● Includes breast biopsy, removal of minor skin or subcutaneous lesions, myringotomy tubes, hysteroscopy, cystoscopy, fiberoptic
Level 2
● Minimal to moderately invasive procedure
● Blood loss less than 500 mL
● Mild risk to patient independent of anesthesia
● Includes diagnostic laparoscopy, dilatation and curettage, fallopian tubal ligation, arthroscopy, inguinal hernia repair, laparoscopic lysis of
adhesions, tonsillectomy/adenoidectomy, umbilical hernia repair, septoplasty/rhinoplasty, percutaneous lung biopsy, extensive superficial
Level 3
● Moderate to significantly invasive procedure
● Blood loss potential 500 to 1,500 mL
● Moderate risk to patient independent of anesthesia
● Includes hysterectomy, myomectomy, cholecystectomy, laminectomy, hip/knee replacement, major laparoscopic procedures,
resection/reconstructive surgery of the digestive tract; excludes open thoracic or intracranial procedures
Level 4
● Highly invasive procedure
● Blood loss greater than 1,500 mL
● Major risk to patient independent of anesthesia
● Includes major orthopedic-spinal reconstruction, major reconstruction of the gastrointestinal tract, major vascular repair without postoperative
ICU stay
Level 5
● Highly invasive procedure
● Blood loss greater than 1,500 mL
● Critical risk to patient independent of anesthesia
● Usual postoperative ICU stay with invasive monitoring
● Includes cardiothoracic procedure; intracranial procedure; major procedure on the oropharynx; major vascular, skeletal, neurologic repair
lar, cardiothoracic, orthopedic, gynecologic/
urologic, head and neck, and neurologic procedures. Levels of surgical complexity from level 1
(minor) to level 5 (major) are described in Table
3. The American Society of Anesthesiologists’
(ASA) physical status classification system is another tool that can be used to assess the patient’s current health status and overall perioperative risk (Table 4). Although imprecise, it is a
way to predict the patient’s anesthetic/surgical
risks. The higher the ASA class, the greater the
For the patient who is asymptomatic and active
with a reliable benign history and undergoing a
minor procedure, an H&H assessment may be
all that is necessary or may not be indicated at
all. For those patients undergoing major procedures, a CBC with platelets should be completed. The CBC is indicated for elderly patients
(⬎65 years of age) as part of their preoperative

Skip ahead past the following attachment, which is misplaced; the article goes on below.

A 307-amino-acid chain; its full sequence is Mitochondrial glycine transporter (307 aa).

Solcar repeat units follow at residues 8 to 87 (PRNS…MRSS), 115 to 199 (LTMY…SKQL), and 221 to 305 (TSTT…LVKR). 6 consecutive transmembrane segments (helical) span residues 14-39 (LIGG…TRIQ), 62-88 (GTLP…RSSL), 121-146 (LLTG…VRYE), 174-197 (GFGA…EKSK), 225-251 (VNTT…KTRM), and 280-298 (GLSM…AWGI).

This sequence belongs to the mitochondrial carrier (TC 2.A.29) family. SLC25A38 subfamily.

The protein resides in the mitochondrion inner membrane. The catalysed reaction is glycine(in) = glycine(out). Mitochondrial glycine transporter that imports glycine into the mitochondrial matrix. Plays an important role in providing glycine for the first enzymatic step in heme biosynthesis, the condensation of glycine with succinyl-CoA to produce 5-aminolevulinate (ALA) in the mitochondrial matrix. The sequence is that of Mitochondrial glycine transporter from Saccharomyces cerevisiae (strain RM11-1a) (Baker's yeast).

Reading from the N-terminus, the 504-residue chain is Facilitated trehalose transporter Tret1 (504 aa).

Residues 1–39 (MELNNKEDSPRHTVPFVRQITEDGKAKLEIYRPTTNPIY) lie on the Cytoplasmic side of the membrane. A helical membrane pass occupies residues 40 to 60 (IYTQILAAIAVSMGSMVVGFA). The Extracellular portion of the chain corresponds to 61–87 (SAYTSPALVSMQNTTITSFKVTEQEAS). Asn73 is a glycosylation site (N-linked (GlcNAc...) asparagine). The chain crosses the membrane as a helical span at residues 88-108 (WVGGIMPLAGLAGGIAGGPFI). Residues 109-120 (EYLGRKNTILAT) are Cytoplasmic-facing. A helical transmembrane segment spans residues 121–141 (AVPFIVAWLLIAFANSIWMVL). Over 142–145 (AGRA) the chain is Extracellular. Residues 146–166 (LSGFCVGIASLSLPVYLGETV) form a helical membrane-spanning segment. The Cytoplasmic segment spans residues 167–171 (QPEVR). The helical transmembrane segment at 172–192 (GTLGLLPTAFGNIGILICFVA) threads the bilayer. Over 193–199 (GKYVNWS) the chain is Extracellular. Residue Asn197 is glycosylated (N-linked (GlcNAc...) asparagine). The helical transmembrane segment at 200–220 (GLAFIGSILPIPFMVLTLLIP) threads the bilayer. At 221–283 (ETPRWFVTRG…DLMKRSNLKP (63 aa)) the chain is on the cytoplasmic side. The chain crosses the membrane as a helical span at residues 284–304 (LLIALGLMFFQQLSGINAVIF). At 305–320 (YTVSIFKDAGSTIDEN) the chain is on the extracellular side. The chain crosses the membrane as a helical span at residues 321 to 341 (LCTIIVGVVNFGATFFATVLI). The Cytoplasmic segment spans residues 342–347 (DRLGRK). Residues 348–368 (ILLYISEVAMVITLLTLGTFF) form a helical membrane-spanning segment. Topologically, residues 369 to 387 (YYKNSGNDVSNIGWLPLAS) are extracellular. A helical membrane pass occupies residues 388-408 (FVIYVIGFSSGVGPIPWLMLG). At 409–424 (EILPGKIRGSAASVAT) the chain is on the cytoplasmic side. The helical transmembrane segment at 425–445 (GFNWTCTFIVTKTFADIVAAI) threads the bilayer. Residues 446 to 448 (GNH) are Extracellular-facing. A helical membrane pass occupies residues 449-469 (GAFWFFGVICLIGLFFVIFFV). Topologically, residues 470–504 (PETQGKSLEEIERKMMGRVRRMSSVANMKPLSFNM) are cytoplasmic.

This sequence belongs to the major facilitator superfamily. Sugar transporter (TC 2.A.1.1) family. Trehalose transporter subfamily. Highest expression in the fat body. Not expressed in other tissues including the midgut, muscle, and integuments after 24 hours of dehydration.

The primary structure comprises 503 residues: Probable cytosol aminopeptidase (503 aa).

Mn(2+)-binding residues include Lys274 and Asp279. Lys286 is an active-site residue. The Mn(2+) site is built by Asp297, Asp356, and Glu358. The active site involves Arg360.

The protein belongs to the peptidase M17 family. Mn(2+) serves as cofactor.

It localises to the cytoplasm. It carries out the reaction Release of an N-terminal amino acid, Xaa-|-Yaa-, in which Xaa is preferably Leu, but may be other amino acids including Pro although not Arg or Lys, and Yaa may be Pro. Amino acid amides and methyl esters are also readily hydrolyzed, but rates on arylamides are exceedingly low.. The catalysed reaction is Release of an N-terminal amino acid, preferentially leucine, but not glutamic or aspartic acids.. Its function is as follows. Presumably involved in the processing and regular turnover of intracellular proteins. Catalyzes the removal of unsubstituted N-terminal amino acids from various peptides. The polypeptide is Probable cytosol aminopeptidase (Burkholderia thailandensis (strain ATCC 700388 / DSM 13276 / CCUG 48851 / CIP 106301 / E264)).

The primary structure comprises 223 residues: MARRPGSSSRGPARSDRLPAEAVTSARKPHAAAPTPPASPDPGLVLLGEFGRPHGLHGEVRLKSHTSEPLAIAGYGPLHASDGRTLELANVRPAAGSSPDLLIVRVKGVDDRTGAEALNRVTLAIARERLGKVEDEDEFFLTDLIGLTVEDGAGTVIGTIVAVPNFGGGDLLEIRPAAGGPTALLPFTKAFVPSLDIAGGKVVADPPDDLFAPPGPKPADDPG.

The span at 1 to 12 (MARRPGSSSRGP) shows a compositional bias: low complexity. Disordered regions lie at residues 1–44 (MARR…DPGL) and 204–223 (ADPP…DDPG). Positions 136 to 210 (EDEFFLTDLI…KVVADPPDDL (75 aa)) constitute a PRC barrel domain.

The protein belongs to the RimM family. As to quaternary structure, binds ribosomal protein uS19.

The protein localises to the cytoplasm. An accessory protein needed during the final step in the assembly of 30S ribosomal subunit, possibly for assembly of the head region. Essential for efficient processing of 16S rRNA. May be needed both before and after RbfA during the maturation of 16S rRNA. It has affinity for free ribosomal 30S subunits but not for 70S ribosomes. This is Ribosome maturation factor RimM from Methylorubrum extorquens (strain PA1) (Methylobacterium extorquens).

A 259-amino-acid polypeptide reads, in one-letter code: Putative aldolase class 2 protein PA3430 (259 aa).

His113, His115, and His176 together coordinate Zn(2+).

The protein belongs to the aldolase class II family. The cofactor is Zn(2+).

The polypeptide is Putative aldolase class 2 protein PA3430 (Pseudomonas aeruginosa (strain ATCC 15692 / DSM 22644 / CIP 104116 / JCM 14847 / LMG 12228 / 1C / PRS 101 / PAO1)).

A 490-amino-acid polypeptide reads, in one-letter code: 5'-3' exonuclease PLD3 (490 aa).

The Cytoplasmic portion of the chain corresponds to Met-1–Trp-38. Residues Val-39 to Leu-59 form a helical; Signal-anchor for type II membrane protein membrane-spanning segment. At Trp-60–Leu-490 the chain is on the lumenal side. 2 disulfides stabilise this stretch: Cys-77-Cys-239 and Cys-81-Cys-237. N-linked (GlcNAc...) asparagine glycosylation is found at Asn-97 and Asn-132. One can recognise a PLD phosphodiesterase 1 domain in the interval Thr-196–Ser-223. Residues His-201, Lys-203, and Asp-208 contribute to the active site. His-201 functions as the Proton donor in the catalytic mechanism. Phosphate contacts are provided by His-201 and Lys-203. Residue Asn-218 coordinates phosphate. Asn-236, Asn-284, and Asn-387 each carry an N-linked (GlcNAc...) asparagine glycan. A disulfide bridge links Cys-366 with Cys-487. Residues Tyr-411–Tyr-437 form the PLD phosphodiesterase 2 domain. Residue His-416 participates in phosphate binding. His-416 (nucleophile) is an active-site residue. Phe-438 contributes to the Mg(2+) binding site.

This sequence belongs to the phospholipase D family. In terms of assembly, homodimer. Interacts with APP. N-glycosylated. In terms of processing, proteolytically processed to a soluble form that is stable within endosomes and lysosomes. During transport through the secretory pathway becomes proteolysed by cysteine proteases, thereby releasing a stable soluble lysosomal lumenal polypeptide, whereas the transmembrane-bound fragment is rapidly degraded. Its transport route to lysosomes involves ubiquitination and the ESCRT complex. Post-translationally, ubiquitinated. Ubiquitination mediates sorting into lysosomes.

assessment because of the comorbidities associated with this age group as it may uncover
clinical problems that were not picked up on
physical examination.6 Patients classified with
an ASA score of 3 or greater should have a CBC
before their surgical procedure. In addition to
the general indications for CBC in Table 2,
situations requiring a CBC before a surgical
procedure are listed in Table 5.
Optimally efficient testing entails consideration
of a combination of factors including the age,
gender, and reliability of the patient; the surgical procedure; and the type of anesthesia being
used. Older or less reliable patients may be
more likely to have an unsuspected abnormality
picked up by a “screening” test. Major procedures are associated with significant physiologic
stress. Existing medical conditions, which may
Table 4. ASA Classification
A normal healthy patient with no systemic illness
A patient with well-controlled systemic illness, but
without functional restrictions
A patient with significant degree of systemic effects that
limits activities
Healthy with good exercise tolerance
Well-controlled hypertension, diabetes, without systemic effects; no
evidence of COPD, anemia, or obesity
Controlled heart failure, stable angina, or history of myocardial
infarction; diabetes with systemic sequela; uncontrolled
hypertension; morbid obesity
Unstable angina, symptomatic heart failure, renal failure requiring
A patient with severe systemic illness associated with
significant dysfunction and a constant potential threat
to life
A patient in critical condition, who is at substantial risk
of death within 24 hours with or without operative
A patient declared brain dead undergoing organ removal
for donor purposes
This symbol is added to any of the above classes to
designate an emergency
Multiple organ dysfunctions, hemodynamically unstable sepsis,
poorly controlled coagulopathy
Data from www.asahq.org, www.nurse-anesthesia.com/generalanesthesia.htm, and www.vh.org/adult/provider/anesthesia/proceduralsedation/
asapatientclassification.html. Accessed December 2002.